A Thing of the Past: The 9-5 workday

The 9-5 workday model is becoming obsolete. Companies such as Blue Street Capital have proven that workers are actually more productive when given shorter work days. Illustration by Dionel de Borja/The Daily Campus.

The farther and farther we move into the future of business, the more progression comes our way. Though we have learned to embrace the change and utilize it in some fields, there are some things corporations have steadfastly kept, such as the 9-5 workday. The 9-5 workday may have yielded high productivity when workers assembled the Model T for Ford, but the idea does not translate well in other industries. Instead, shorter work hours and altogether abandoning the typical 9-5 jobs have become more popular with younger people who are shifting towards jobs that offer flexible work hours and more time to live, such as freelancing and remote work. And though some dismiss the ideas as counterintuitive or another ‘silly product’ of idealistic Gen Z’ers, the benefits are real.  

A perfect example of the benefits of a shortened workweek is the shift in schedule at Blue Street Capital. This business utilizes technology to improve customer service. After installing the five hour workday CEO David Rhoads decided to measure the impact through the business’ key performance indicator: phone calls per salesperson. He found that they’d doubled. Moreover, Rhoads began seeing an increase in revenue and a growing number of workers. Shortening the workweek and abandoning the obsolete 9-5 launched Blue Street Capital into a modern future, as it has done for numerous companies –even companies that have faced challenges, like Tower Paddle Boards.  

After implementing the new shortened workweek, Stephan Aarstol, the Tower Paddle Boards CEO, lost three of his employees. While hiring, he found that not all new employees matched the mindset, as some were “sloth-like.” Despite these obstacles, Aarstol ended up with significant gains and people who were passionate about their work. As for  the employees who stayed? They had more time for themselves to discover who they were and what they wanted to do. While those discoveries sometimes led them down a path away from Tower Paddle Boards, they were happy, and so was Aarstol.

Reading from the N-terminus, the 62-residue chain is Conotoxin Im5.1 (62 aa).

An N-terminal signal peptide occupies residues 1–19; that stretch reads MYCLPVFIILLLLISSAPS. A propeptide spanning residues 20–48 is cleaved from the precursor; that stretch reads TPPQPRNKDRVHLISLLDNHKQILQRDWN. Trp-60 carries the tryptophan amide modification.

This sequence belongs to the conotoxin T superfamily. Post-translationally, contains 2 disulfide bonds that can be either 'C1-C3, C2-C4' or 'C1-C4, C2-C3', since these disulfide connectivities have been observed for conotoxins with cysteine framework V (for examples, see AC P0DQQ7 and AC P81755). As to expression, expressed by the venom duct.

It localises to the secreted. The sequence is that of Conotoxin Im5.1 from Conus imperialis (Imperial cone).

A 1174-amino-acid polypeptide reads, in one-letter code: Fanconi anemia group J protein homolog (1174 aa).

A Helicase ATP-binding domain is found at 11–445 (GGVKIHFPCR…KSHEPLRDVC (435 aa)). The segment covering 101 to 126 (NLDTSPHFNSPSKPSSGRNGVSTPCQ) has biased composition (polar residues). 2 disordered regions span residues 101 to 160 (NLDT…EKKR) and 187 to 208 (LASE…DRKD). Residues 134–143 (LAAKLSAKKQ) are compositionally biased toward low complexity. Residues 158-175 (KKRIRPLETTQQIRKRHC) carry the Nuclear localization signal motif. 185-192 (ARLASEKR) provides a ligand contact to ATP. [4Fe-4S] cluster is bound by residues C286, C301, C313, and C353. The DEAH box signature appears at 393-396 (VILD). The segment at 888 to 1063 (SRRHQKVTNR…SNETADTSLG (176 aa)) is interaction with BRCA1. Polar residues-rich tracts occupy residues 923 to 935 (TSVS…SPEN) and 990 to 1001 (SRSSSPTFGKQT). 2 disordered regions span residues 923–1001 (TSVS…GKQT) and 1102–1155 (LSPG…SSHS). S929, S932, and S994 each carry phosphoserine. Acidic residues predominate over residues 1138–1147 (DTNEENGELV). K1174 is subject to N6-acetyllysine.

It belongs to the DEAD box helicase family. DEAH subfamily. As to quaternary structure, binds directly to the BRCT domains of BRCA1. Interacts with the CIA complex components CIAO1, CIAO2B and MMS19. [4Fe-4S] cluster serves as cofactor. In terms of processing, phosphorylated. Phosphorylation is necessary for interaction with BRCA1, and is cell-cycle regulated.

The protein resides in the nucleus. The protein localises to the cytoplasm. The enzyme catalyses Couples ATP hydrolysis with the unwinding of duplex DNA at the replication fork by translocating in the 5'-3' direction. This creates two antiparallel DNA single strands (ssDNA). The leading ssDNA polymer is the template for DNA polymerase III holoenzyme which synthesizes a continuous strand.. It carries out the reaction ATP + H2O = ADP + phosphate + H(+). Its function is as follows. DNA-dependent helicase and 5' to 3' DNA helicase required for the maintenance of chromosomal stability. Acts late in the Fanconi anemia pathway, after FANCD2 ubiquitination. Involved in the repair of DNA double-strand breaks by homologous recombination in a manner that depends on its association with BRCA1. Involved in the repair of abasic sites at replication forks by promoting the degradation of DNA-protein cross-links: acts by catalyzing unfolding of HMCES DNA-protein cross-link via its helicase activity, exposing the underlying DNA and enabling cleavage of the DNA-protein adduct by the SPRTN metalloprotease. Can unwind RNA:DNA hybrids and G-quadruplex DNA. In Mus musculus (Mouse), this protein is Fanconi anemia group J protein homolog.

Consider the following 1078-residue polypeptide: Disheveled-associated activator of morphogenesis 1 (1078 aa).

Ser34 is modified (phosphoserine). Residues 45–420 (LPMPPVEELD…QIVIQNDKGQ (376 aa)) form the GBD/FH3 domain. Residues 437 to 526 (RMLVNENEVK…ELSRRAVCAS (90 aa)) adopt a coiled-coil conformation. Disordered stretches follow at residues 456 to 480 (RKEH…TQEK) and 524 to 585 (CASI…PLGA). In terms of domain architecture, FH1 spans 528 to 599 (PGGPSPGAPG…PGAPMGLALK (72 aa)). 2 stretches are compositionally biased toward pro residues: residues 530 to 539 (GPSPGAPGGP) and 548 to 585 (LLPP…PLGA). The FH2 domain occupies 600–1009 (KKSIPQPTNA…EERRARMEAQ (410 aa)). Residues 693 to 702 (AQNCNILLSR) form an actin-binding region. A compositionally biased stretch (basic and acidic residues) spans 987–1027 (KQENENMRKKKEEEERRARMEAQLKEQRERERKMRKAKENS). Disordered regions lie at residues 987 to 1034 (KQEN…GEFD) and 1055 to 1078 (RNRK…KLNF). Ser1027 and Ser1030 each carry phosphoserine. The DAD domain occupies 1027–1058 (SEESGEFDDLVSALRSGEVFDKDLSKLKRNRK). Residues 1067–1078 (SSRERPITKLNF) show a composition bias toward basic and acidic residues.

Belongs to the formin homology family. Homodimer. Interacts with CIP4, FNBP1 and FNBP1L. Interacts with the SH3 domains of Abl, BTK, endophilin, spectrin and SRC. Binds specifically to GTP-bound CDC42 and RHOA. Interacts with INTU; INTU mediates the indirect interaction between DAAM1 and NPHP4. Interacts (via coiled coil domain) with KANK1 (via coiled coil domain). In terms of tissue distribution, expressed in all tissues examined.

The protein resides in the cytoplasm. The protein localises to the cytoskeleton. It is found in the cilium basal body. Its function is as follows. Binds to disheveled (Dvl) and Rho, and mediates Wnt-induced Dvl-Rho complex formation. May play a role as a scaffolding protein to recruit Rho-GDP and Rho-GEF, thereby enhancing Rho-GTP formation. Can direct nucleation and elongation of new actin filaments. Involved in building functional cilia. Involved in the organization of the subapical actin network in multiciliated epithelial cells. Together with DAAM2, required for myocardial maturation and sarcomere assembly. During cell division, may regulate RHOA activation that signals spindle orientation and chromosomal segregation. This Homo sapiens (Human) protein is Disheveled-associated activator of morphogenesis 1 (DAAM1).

Though these successful companies present a strong case for discarding the obsolete 9-5, some statistics further strengthen the case. In a study done by Forbes, researchers found that workers are most productive at 11 a.m., with productivity increasing between 7-11 p.m. and ultimately plummeting after 4 p.m. Moreover, regular breaks also yield high productivity. Take the Pomodoro Technique, for example. This technique, which has been rising in popularity, is a method where  you work for 15-25 minutes with 5 minute breaks in between and 15-minute breaks after four cycles. Though the timing varies from person to person, the key here is breaks. Taking a break from intense focus is not a sign of a slacker, but is a tool necessary to increase productivity. Just as shortening the workweek is not something that will reduce output, it will increase productivity and happiness.  

Looking at the essence of a shortened workweek, it is easy to see why it yields such good results. It very much represents a shift towards working to live rather than living to work. This transition increases productivity, as it allows individuals to experience more of what makes humanity so bright: exploring, spending time with family, hobbies, etc. Indeed, there will be those whose livelihoods are entangled with their personal life. But for those who work to live, abandoning the 9-5 workweek will benefit both them and their employers.  

Many things in our world have become antiquated, and the 9-5 workday is one of them. As more and more companies face the choice of moving towards a more productive future or sticking to their outdated ways, I hope they choose to move forward for the benefit of their employees and their business.  

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